Berne. 2016. Capstone/Compass Point, $33.99 (9780756552930). Gr. 6–9.
Part of the Captured Sports History series, this riveting title examines the iconic photo
of Brandi Chastain celebrating her winning goal for the U.S. Women’s National Team in
the 1999 Women’s World Cup championship game.
TOP 10 SPORTS BOOKS FOR YOUTH
action. Speech balloons add bits of comedy
throughout the concisely worded text. The visual simplification of the scenes makes it easier
for viewers to focus on specifics, while the
bold background colors unify sections of the
book. Appearing on purple, the initial spread
introduces the teams, equipment, and rink.
The first period of play, which explains terms
such as face-off, pass, and checked, takes place
on a blue background. On orange, the second
period includes breakaway, goal, and penalty
box, while the third, with a teal background,
looks at offside, hat trick, and overtime. In between periods, a Zamboni smooths the ice
upon a yellow backdrop. With basic information and stand-out visuals, here’s a useful
addition to the popular Sports Illustrated
Kids Rookie Book series. —Carolyn Phelan
Nadia: The Girl Who Couldn’t Sit Still.
By Karlin Gray. Illus. by Christine Davenier.
2016. 40p. HMH, $17.99 (9780544319608). 796.44092.
The story of Nadia Comaneci gets a treatment as energetic as the gymnast herself.
Born in a Romanian village, Nadia “couldn’t
sit still.” She skated, rode bikes, and climbed
trees. To harness some of that energy, her
mother signed her up for gymnastic lessons,
where she was spotted by famed coach Bela
Karolyi, who took her under his wing. Was
she good at first? No, but her dedication took
her all the way to the 1976 Olympics. In a
delightful passage, author Gray explains the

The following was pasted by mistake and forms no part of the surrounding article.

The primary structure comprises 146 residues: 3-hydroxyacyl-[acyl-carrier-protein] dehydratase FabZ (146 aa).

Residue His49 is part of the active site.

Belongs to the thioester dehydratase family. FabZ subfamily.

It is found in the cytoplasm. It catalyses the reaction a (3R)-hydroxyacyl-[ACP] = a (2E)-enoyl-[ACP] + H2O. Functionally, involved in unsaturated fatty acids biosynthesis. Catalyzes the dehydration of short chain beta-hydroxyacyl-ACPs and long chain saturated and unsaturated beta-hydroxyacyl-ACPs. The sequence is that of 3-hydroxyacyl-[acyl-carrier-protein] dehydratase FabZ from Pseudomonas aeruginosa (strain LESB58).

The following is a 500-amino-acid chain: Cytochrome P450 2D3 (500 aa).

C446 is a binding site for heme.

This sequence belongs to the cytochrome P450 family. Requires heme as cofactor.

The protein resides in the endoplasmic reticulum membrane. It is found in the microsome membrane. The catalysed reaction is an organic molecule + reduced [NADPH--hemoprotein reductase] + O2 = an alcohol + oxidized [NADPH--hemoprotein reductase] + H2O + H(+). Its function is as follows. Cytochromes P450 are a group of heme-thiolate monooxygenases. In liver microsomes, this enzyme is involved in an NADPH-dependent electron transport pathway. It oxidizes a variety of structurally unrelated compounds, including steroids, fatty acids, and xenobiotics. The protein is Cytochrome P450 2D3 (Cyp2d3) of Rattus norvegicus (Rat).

gymnastic scoring: 1 (terrible) to 10 (perfect).
Nadia performs an amazing routine, but then
receives a 1—or so it seems. The scoreboard
was only wired to go as high as 9. 9 because no
one had ever before received a perfect score.
Sprightly watercolor illustrations are both
strong and springy, capturing Nadia’s literal
and metaphorical ups and downs as she works
hard, fails, and picks herself up. The book
ends with a now world-famous Nadia heading
home to her village, and a note details her latest triumphs, defection to the U.S., and later
life. —Ilene Cooper
The Art of Holding On and Letting Go.
By Kristin Bartley Lenz.
Sept. 2016. 262p. Elephant Rock, paper, $12.95
(9780996864916). Gr. 8–11.
Cara Jenkins loves the unusual life she lives
with her parents and close family friend,
Uncle Max. While traveling the world so
that the adults can conquer the planet’s
most formidable peaks, Cara has made a
name for herself in the arena of competitive rock climbing. But tragedy strikes on
Mount Chimborazo in Ecuador, and Cara is
sent to live in Detroit with grandparents she
barely knows. She struggles to deal with her
bewildering grief and her anger at her parents. Detroit is the last place she expects to
heal, but her transformation is convincingly
handled in this eloquent debut. The novel is